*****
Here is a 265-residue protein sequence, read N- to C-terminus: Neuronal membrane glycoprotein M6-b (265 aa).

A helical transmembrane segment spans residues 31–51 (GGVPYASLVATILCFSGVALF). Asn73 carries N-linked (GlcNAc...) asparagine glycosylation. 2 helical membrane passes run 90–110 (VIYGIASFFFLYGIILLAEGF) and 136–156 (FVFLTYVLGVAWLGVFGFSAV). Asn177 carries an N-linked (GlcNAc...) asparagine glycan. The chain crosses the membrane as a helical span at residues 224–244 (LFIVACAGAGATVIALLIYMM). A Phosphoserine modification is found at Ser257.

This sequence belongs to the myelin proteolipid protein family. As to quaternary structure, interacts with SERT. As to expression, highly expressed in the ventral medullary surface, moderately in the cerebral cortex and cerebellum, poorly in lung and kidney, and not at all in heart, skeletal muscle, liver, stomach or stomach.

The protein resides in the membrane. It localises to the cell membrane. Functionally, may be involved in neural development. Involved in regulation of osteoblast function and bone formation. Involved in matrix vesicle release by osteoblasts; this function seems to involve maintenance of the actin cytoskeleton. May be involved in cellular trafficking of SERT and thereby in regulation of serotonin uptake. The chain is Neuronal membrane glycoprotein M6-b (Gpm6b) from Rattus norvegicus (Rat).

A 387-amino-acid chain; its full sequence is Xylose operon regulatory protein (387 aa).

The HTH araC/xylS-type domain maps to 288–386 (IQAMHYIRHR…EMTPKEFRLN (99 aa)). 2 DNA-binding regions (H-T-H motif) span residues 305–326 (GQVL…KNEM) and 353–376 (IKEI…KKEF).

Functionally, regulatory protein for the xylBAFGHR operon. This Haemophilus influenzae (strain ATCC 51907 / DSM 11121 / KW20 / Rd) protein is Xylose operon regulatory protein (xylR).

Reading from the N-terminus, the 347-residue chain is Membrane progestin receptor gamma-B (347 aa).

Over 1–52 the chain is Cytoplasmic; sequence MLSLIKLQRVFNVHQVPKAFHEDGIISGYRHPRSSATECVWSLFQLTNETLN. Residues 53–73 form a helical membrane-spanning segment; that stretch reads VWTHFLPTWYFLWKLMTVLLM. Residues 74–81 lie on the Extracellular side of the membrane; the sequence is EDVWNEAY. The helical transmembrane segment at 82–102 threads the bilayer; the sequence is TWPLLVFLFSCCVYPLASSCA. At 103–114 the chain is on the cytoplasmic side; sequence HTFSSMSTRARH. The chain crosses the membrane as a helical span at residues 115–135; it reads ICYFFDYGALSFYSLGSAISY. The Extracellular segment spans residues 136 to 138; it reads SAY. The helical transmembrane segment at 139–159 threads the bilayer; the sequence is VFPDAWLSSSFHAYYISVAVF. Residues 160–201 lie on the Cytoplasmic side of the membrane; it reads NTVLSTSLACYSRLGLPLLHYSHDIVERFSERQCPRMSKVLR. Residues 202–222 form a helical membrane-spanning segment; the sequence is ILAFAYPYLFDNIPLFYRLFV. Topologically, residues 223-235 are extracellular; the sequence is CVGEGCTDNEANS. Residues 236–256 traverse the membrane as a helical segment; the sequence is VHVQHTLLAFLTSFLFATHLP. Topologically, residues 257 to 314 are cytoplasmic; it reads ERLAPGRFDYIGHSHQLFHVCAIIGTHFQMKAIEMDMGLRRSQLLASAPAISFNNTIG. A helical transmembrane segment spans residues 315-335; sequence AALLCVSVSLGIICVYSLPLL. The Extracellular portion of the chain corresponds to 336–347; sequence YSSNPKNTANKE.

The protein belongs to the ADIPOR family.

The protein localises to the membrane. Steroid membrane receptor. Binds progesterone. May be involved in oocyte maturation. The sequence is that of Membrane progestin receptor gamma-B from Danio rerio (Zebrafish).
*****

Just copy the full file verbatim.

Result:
Here is a 265-residue protein sequence, read N- to C-terminus: Neuronal membrane glycoprotein M6-b (265 aa).

A helical transmembrane segment spans residues 31–51 (GGVPYASLVATILCFSGVALF). Asn73 carries N-linked (GlcNAc...) asparagine glycosylation. 2 helical membrane passes run 90–110 (VIYGIASFFFLYGIILLAEGF) and 136–156 (FVFLTYVLGVAWLGVFGFSAV). Asn177 carries an N-linked (GlcNAc...) asparagine glycan. The chain crosses the membrane as a helical span at residues 224–244 (LFIVACAGAGATVIALLIYMM). A Phosphoserine modification is found at Ser257.

This sequence belongs to the myelin proteolipid protein family. As to quaternary structure, interacts with SERT. As to expression, highly expressed in the ventral medullary surface, moderately in the cerebral cortex and cerebellum, poorly in lung and kidney, and not at all in heart, skeletal muscle, liver, stomach or stomach.

The protein resides in the membrane. It localises to the cell membrane. Functionally, may be involved in neural development. Involved in regulation of osteoblast function and bone formation. Involved in matrix vesicle release by osteoblasts; this function seems to involve maintenance of the actin cytoskeleton. May be involved in cellular trafficking of SERT and thereby in regulation of serotonin uptake. The chain is Neuronal membrane glycoprotein M6-b (Gpm6b) from Rattus norvegicus (Rat).

A 387-amino-acid chain; its full sequence is Xylose operon regulatory protein (387 aa).

The HTH araC/xylS-type domain maps to 288–386 (IQAMHYIRHR…EMTPKEFRLN (99 aa)). 2 DNA-binding regions (H-T-H motif) span residues 305–326 (GQVL…KNEM) and 353–376 (IKEI…KKEF).

Functionally, regulatory protein for the xylBAFGHR operon. This Haemophilus influenzae (strain ATCC 51907 / DSM 11121 / KW20 / Rd) protein is Xylose operon regulatory protein (xylR).

Reading from the N-terminus, the 347-residue chain is Membrane progestin receptor gamma-B (347 aa).

Over 1–52 the chain is Cytoplasmic; sequence MLSLIKLQRVFNVHQVPKAFHEDGIISGYRHPRSSATECVWSLFQLTNETLN. Residues 53–73 form a helical membrane-spanning segment; that stretch reads VWTHFLPTWYFLWKLMTVLLM. Residues 74–81 lie on the Extracellular side of the membrane; the sequence is EDVWNEAY. The helical transmembrane segment at 82–102 threads the bilayer; the sequence is TWPLLVFLFSCCVYPLASSCA. At 103–114 the chain is on the cytoplasmic side; sequence HTFSSMSTRARH. The chain crosses the membrane as a helical span at residues 115–135; it reads ICYFFDYGALSFYSLGSAISY. The Extracellular segment spans residues 136 to 138; it reads SAY. The helical transmembrane segment at 139–159 threads the bilayer; the sequence is VFPDAWLSSSFHAYYISVAVF. Residues 160–201 lie on the Cytoplasmic side of the membrane; it reads NTVLSTSLACYSRLGLPLLHYSHDIVERFSERQCPRMSKVLR. Residues 202–222 form a helical membrane-spanning segment; the sequence is ILAFAYPYLFDNIPLFYRLFV. Topologically, residues 223-235 are extracellular; the sequence is CVGEGCTDNEANS. Residues 236–256 traverse the membrane as a helical segment; the sequence is VHVQHTLLAFLTSFLFATHLP. Topologically, residues 257 to 314 are cytoplasmic; it reads ERLAPGRFDYIGHSHQLFHVCAIIGTHFQMKAIEMDMGLRRSQLLASAPAISFNNTIG. A helical transmembrane segment spans residues 315-335; sequence AALLCVSVSLGIICVYSLPLL. The Extracellular portion of the chain corresponds to 336–347; sequence YSSNPKNTANKE.

The protein belongs to the ADIPOR family.

The protein localises to the membrane. Steroid membrane receptor. Binds progesterone. May be involved in oocyte maturation. The sequence is that of Membrane progestin receptor gamma-B from Danio rerio (Zebrafish).